It’s hard to imagine now, but there was a time before the existence of the computer “mouse” and even word processing programs. Back in these ancient times called the 1970s, users accessed their computers via a command line to write text, code software, issue commands and view results. If a user wanted a copy of what was appearing on the computer terminal, then they simply redirected the character stream to a file (fprintf) or postscript printer (printf or sprintf). Of course, such activities required a basic understanding of the Unix operating system to issue the proper command in the right form, for example:
int printf(const char* str, ...);
Then came Larry Tesler and his work with Tim Mott to create a word processor called Gypsy which coined the terms of “cut,” “copy,” and “paste.” This work was done under the auspices of the famous Xerox Palo Alto Research Center (PARC), where the mouse-driven graphical user interface (GUI) was developed. Many of the creations that came out of PARC found their way into Steve Jobs early Apple Macintosh computer. Sadly, Tesler died on February 17, 2020, but his legacy lives on.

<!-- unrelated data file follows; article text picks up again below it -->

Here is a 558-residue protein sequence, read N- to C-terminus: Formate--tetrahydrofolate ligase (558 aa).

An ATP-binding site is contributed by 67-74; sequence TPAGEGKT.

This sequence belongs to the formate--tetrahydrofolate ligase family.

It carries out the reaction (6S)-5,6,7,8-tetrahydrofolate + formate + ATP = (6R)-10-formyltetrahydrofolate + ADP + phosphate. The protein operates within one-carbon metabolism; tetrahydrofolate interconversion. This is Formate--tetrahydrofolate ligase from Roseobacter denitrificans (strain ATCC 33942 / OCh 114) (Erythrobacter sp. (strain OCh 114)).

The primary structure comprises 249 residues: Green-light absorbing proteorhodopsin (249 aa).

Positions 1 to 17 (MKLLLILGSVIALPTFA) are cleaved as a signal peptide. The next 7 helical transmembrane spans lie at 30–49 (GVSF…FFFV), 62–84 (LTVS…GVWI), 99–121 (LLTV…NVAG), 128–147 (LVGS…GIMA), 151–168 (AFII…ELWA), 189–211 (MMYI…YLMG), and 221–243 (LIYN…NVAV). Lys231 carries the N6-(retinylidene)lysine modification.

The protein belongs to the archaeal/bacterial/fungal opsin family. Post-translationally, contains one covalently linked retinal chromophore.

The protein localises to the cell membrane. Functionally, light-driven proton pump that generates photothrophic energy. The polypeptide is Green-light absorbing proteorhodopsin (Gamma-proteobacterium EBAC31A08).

Today, everyone who uses a computer takes the ability to cut, copy and paste for granted. These simple features have allowed computer workers to be amazingly productive. Sadly, plagiarists have the same advantage. But for software programmers, there is a darker side to the copy-paste feature, namely, the dangers of duplicate (potentially bad) code.
“A young or even experienced software programmer…working in a big company…may not know if other programmers are creating similar code in parallel,” explained Cristian Amitroaie, CEO of AMIQ. “So, they develop the same code over again although maybe slightly different. Now you have code duplication in the overall code base.”
Duplicate code is not the only problem with copy-paste activities. To learn more, check out the video interview below.
John Blyler is a Design News senior editor, covering the electronics and advanced manufacturing spaces. With a BS in Engineering Physics and an MS in Electrical Engineering, he has years of hardware-software-network systems experience as an editor and engineer within the advanced manufacturing, IoT and semiconductor industries. John has co-authored books related to system engineering and electronics for IEEE, Wiley, and Elsevier.